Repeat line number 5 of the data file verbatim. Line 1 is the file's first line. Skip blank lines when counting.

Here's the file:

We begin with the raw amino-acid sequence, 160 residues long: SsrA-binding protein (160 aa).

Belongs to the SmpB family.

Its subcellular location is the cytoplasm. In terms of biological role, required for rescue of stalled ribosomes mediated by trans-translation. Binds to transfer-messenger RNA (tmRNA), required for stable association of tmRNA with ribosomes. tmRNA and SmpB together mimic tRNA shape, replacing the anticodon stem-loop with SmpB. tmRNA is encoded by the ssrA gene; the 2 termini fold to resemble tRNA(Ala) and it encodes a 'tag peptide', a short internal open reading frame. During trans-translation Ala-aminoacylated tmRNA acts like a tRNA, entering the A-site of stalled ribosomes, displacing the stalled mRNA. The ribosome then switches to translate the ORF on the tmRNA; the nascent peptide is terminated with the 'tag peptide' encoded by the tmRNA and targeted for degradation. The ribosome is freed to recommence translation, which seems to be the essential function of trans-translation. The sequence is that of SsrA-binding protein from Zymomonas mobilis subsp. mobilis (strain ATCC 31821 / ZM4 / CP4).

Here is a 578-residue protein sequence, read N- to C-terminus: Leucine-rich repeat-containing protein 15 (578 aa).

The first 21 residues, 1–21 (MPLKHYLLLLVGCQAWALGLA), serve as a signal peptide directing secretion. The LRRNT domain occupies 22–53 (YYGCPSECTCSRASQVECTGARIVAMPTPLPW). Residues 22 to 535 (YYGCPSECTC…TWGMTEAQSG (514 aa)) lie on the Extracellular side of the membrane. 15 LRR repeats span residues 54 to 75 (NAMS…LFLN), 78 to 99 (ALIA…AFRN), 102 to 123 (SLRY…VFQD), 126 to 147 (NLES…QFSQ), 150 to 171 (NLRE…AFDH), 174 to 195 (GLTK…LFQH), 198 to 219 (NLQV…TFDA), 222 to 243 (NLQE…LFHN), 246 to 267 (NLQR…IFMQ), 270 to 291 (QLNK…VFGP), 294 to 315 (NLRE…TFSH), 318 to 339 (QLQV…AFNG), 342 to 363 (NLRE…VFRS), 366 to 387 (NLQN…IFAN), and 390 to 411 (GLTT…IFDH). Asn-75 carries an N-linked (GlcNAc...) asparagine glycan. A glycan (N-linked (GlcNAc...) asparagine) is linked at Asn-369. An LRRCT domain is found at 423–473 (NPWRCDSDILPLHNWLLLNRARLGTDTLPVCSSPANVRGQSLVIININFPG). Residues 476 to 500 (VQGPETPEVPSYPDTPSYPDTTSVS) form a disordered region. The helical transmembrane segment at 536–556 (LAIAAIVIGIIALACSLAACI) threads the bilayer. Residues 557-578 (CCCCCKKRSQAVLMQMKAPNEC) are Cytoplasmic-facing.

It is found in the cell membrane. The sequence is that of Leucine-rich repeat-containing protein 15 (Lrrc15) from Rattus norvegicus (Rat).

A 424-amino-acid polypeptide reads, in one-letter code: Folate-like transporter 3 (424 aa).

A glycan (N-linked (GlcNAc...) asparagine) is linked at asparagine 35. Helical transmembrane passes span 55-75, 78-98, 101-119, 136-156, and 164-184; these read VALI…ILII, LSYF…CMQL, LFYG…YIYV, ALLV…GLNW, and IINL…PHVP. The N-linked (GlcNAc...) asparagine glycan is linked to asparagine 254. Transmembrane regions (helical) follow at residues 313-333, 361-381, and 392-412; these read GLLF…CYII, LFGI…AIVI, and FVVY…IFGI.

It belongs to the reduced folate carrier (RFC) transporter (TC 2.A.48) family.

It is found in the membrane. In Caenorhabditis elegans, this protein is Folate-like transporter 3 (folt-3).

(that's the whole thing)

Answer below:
The first 21 residues, 1–21 (MPLKHYLLLLVGCQAWALGLA), serve as a signal peptide directing secretion. The LRRNT domain occupies 22–53 (YYGCPSECTCSRASQVECTGARIVAMPTPLPW). Residues 22 to 535 (YYGCPSECTC…TWGMTEAQSG (514 aa)) lie on the Extracellular side of the membrane. 15 LRR repeats span residues 54 to 75 (NAMS…LFLN), 78 to 99 (ALIA…AFRN), 102 to 123 (SLRY…VFQD), 126 to 147 (NLES…QFSQ), 150 to 171 (NLRE…AFDH), 174 to 195 (GLTK…LFQH), 198 to 219 (NLQV…TFDA), 222 to 243 (NLQE…LFHN), 246 to 267 (NLQR…IFMQ), 270 to 291 (QLNK…VFGP), 294 to 315 (NLRE…TFSH), 318 to 339 (QLQV…AFNG), 342 to 363 (NLRE…VFRS), 366 to 387 (NLQN…IFAN), and 390 to 411 (GLTT…IFDH). Asn-75 carries an N-linked (GlcNAc...) asparagine glycan. A glycan (N-linked (GlcNAc...) asparagine) is linked at Asn-369. An LRRCT domain is found at 423–473 (NPWRCDSDILPLHNWLLLNRARLGTDTLPVCSSPANVRGQSLVIININFPG). Residues 476 to 500 (VQGPETPEVPSYPDTPSYPDTTSVS) form a disordered region. The helical transmembrane segment at 536–556 (LAIAAIVIGIIALACSLAACI) threads the bilayer. Residues 557-578 (CCCCCKKRSQAVLMQMKAPNEC) are Cytoplasmic-facing.